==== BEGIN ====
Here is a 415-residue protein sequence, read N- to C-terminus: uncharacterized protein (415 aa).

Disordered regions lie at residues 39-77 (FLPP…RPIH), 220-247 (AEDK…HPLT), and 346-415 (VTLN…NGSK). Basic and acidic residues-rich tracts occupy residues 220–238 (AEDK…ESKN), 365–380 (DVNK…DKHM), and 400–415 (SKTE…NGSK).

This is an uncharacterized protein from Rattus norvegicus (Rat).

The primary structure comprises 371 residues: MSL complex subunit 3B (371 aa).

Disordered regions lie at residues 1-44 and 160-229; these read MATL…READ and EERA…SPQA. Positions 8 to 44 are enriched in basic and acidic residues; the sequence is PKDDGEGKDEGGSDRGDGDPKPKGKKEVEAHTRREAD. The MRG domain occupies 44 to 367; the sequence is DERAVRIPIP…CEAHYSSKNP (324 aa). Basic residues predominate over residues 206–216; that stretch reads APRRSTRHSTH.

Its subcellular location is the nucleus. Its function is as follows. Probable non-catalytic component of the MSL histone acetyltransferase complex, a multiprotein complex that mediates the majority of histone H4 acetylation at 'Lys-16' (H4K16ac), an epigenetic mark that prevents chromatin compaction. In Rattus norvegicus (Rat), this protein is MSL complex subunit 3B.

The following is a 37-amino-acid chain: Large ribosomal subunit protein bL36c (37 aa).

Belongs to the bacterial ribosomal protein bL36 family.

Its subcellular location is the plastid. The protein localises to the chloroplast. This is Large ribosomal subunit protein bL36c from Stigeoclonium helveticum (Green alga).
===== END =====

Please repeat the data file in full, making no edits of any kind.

Here is a 415-residue protein sequence, read N- to C-terminus: uncharacterized protein (415 aa).

Disordered regions lie at residues 39-77 (FLPP…RPIH), 220-247 (AEDK…HPLT), and 346-415 (VTLN…NGSK). Basic and acidic residues-rich tracts occupy residues 220–238 (AEDK…ESKN), 365–380 (DVNK…DKHM), and 400–415 (SKTE…NGSK).

This is an uncharacterized protein from Rattus norvegicus (Rat).

The primary structure comprises 371 residues: MSL complex subunit 3B (371 aa).

Disordered regions lie at residues 1-44 and 160-229; these read MATL…READ and EERA…SPQA. Positions 8 to 44 are enriched in basic and acidic residues; the sequence is PKDDGEGKDEGGSDRGDGDPKPKGKKEVEAHTRREAD. The MRG domain occupies 44 to 367; the sequence is DERAVRIPIP…CEAHYSSKNP (324 aa). Basic residues predominate over residues 206–216; that stretch reads APRRSTRHSTH.

Its subcellular location is the nucleus. Its function is as follows. Probable non-catalytic component of the MSL histone acetyltransferase complex, a multiprotein complex that mediates the majority of histone H4 acetylation at 'Lys-16' (H4K16ac), an epigenetic mark that prevents chromatin compaction. In Rattus norvegicus (Rat), this protein is MSL complex subunit 3B.

The following is a 37-amino-acid chain: Large ribosomal subunit protein bL36c (37 aa).

Belongs to the bacterial ribosomal protein bL36 family.

Its subcellular location is the plastid. The protein localises to the chloroplast. This is Large ribosomal subunit protein bL36c from Stigeoclonium helveticum (Green alga).